Edds: Qualifying the players of the dating game

Devin Edds

We all came to college in one of five ways, in terms of a relationship. These five ways include: happily single; unhappily single and looking specifically for a significant other; unhappily single but not wanting to settle down with any one person; in a good, strong, healthy, long-distance relationship; or in a bad long-distance relationship that will only dampen our “college experience.”

First, there are the happily single folk. Most college students fall into this category. These people enjoy not being tied down. They like to go out and have fun with their friends and not have anyone to answer to. There are two types of these people, however: one who will go out on a date or two when asked, and the other that would prefer to be single for quite a bit longer. These people enjoy having lots of friends and just hanging out, rather than going out.

Second, there are the unhappily single and looking for a significant other. These are those girls that came to college looking to earn their “MRS” degree. Of course, this applies to boys as well. Some come to college in order to find their perfect soul mate and drop out of college. They are here to find the significant other that will change their life entirely and won’t rest until they do. They go out on dates and are often the ones to ask others on dates.

Third, there are the unhappily single but not wanting to settle down with any one person. They are often times classified as “serial daters” — those who are never content with being alone but never capable of finding just one person to be with at a time. These are the students that tend to go on lots of dates with several different people. They want a new relationship, but they want to explore what the world’s got to offer first. Students of this nature seem to have every one of the opposite sex’s numbers on speed dial in their cellphones and will constantly be found draped over one or another of said members.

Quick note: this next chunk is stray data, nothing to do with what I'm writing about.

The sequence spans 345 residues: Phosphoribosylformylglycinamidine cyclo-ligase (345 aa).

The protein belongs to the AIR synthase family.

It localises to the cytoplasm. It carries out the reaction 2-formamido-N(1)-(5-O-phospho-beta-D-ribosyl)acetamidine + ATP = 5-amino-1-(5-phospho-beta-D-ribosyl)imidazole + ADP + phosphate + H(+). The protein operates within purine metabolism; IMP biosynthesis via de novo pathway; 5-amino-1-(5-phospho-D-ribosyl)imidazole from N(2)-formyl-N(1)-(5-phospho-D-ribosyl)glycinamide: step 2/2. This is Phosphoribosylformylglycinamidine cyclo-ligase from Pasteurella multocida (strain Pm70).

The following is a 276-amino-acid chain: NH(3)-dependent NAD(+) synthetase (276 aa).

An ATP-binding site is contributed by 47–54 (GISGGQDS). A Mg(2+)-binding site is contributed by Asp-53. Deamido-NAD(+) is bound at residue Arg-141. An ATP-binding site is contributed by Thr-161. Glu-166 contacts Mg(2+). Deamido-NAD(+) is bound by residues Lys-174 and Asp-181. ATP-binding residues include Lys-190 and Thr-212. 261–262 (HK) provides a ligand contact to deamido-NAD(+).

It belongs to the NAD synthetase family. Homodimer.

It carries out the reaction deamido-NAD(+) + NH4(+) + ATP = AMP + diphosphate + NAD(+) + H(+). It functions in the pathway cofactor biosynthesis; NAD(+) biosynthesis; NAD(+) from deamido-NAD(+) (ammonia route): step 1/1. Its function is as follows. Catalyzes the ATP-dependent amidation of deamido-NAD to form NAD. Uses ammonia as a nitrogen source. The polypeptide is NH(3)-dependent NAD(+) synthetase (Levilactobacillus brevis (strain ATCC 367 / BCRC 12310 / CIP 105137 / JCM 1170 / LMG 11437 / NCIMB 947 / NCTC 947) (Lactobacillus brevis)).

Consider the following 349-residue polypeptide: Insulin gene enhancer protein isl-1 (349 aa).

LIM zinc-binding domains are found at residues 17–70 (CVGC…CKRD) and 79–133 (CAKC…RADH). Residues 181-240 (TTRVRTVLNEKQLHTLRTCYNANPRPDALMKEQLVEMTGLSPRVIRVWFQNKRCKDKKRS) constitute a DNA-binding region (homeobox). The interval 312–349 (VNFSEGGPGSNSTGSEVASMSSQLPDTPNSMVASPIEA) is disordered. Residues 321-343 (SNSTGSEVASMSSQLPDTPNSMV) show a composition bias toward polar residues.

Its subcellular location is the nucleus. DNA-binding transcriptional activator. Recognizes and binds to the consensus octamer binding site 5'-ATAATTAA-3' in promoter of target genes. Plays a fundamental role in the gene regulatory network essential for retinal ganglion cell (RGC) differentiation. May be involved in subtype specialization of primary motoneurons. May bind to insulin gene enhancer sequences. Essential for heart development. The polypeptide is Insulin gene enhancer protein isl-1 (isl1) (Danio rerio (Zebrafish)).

Fourth, there are those in a good, strong, healthy long-distance relationship. These students have a tough road ahead of them. It takes a lot of work, skill, patience and compassion to make these relationships work. The people of this genre can be found sometimes being mistaken for number ones because they like to hang out with all of their friends. They don’t spend time moping over their distance but rather spend time making the best of what they have laid out in front of them because they have trust in their relationship. They’re willing to put their feelings and heart “on hold.”

Last, there are the students in a bad long-distance relationship that will only dampen the “college experience.” Students in a situation as such need to re-evaluate their standards. Often times, these people don’t realize they’re in a “bad” relationship. However, they find themselves hating college, because they’re not spending every second of every day with their significant other. They are often times sad and angry, and may even get jealous easily. These students should definitely consider another of the five options.

I do fit into one of these categories, as does everyone else on this campus. I am a “No. 4.” A girl happily stuck in a long-distance relationship. I, however, know that my relationship is a good, strong, healthy one because I do go out with my friends and I do all of the things I’ve listed here.

Don’t get me wrong. I have those days — the ones where I do nothing but cry because the heart does get depressed over separation. However, the majority of my days are spent happily carrying on. I can focus on my classes and I text nonstop throughout the day. My boyfriend and I began as very close friends before we ever started dating and I think that’s why he and I work so well. It takes a certain amount of loyalty and closeness for a long-distance relationship to ever work, because it is a tough challenge to take on. I’ll never regret the relationship I’m in, and I don’t think I’d give it up for anything, no matter how difficult it seems to get.

The other examples above aren’t uncommon on this campus either. My roommate is a very happy “No. 1.” She lives life to the absolute fullest but doesn’t necessarily need or want a boyfriend. She loves her friends and her school work and wouldn’t settle for anything less than the best day of her life every day.

Another student I know is a “No. 2.” He looks for affection from everyone and won’t be happy with his college career until he’s found his perfect mate, his companion for forever.

And the last student I’m going to mention, is one of my best friends of all time. He’s the other exception to the “No. 1” category. He loves life and would much rather hang out with his friends than anything in this world, but he wouldn’t necessarily mind having a girlfriend to hold.

After my examples, and my personal experience, I hope this article will keep everyone on their toes about what part they’re playing in the dating game.